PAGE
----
“The Woman in the Window” by A. J. Finn

Book Review: “The Woman in the Window” by A. J. Finn

Although it took some time for the plot of “The Woman in the Window” to develop, it is well worth the read.
It starts with a very interesting premise: Anna Fox, the main character and narrator, is a psychologist who is struggling to overcome a debilitating psychological disorder herself. As in Hitchcock’s “Rear Window” (which the author references), Anna’s window provides her a connection to the outside world and eventually the conduit for inserting peril into her own life.
A. J. Finn’s use of descriptive language sets the mood for this suspenseful psychological thriller. And he has developed his characters just enough so that the reader can draw his own conclusions (incorrect as they may be) about what really happened to Anna and to her neighbor.
If you find the first two-thirds of this book a little slow (as I did), persevere. Persevere. Finn has set you up for the last third of the book, where you will encounter two stunning surprises.
Because of the relatively slow pace of the early part of the book, I should probably give it a solid four star rating. But, truth be told, I was gobsmacked by the twisty ending — TWICE! So, I am pushing my rating up to a five stars. It’s a great read, and it’s going to make a great film.

A Kiss Before Dying

Ira Levin

Book Review: “A Kiss Before Dying” by Ira Levin

“A Kiss Before Dying” is a very tightly controlled thriller. The book remains a mystery until the end of the second of three sections. Then the thriller element comes to the forefront. Masterfully written. This is Ira Levin’s first novel, written in his twenties. Just a masterful piece of writing.

Robert Wagner in the 1961 film, “A Kiss Before Dying”

“Female insects know how to deal with their lovers.”

Review: “Where the Crawdads Sing” by Delia Owens

#rt #Review #Book #WhereTheCrawdadsSing #DeliaOwens #readers

“Where the Crawdads Sing” is a powerful story about survival. From a tender age, Kya, the main character, is abandoned by everyone who should love, protect, and guide her through life. Unable to read or write and without money or family, Kya learns to survive on her own by turning to the only world she knows — the natural world surrounding her marsh home. As a rule, she avoids the civilized world adjacent to her marsh until two men come into her life. From them she learns about the good and the bad in humanity.

Although Kya comes to observe people through the lens of her natural world, “Where the Crawdads Sing” is about much more than the natural world. This book is an exciting murder mystery and a love story with a satisfying and surprising ending. The storyline is very well-written, but the author’s writing style surpasses it. Her language is picturesque and lyrical. It needs to be savored.

This book is a unique treasure, and I cannot imagine that anyone but Delia Owens could have written this wonderful book. Put it on your bookshelf.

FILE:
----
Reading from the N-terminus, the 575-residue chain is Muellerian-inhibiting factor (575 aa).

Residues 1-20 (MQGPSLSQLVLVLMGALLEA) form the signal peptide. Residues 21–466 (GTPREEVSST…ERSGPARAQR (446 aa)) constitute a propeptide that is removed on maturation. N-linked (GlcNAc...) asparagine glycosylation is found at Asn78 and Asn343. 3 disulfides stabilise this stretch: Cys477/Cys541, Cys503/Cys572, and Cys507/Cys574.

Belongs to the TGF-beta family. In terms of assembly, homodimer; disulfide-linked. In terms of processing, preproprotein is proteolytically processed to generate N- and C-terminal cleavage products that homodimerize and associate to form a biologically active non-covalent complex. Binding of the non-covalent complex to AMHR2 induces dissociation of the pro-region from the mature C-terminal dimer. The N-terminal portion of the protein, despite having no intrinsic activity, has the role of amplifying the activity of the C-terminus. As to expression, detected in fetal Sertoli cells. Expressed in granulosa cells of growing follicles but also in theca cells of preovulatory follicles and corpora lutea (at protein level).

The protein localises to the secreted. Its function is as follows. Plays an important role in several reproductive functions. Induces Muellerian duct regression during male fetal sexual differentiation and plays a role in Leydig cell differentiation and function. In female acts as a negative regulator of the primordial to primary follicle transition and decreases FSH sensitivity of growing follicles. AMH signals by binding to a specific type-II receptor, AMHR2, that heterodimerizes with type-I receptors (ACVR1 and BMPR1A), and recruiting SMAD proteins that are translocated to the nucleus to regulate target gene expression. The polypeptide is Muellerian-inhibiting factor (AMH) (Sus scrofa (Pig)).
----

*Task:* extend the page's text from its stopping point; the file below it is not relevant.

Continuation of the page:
Crawdad, crayfish, mud bug

I Need Your Help

I need your help.
Two months ago, I gave away 100 copies of my first novel, Blood Contest, in a GoodReads Giveaway.
If you received one of the free books and have read the novel, I’d like to ask you to post your review of the book.
As an independent writer, I am thankful for the support that my readers have given me by simply choosing to read my book, but I am also aware that reviews are crucial for any writer. Your honest review would not only aid me by contributing to the popularity of my book, but it would also help your fellow readers by giving them an idea as to whether or not they would enjoy reading the book.
If you do not have a copy of Blood Contest but would like to read and review it, I’d be happy to give you a reviewers copy. You can download a version for any electronic device (or multiple devices) here:

Thanks so much for your support.

Michael Connelly isn’t as good as they say…

Michael Connelly

Spoiler Alert: He’s much better.

Book Review: “Blood Work” by Michael Connelly

“Blood Work” starts with a compelling premise. Forced to retire from the Bureau, FBI profiler Terry McCaleb needed a heart transplant to survive. Five weeks after receiving his transplant, McCaleb is recuperating when Graciela Rivers seeks him out to ask a favor. Find the killer of her murdered sister. McCaleb knows that he should not help Graciela, but he finds he can not refuse her. The catch — McCaleb’s new heart was Gabriella’s sister’s. She was the one who saved his life.

At first, the murder seemed to be a random act of a convience store robber until McCaleb uncovers a deeper, more sinister connection between himself and the killer — a connection that makes McCaleb the prime suspect in the murder and threatens his relation with Gabriella.

“Blood Work” is excellently plotted and moves along at a break-neck pace. But, what really does it for me is his rich interaction of the characters in this book. Connelly is understated but so accurate in his depiction of human nature.

This is my favorite book by Michael Connelly, and, for anyone who has not read him, “Blood Work” is an excellent place to start. It’s close to perfect.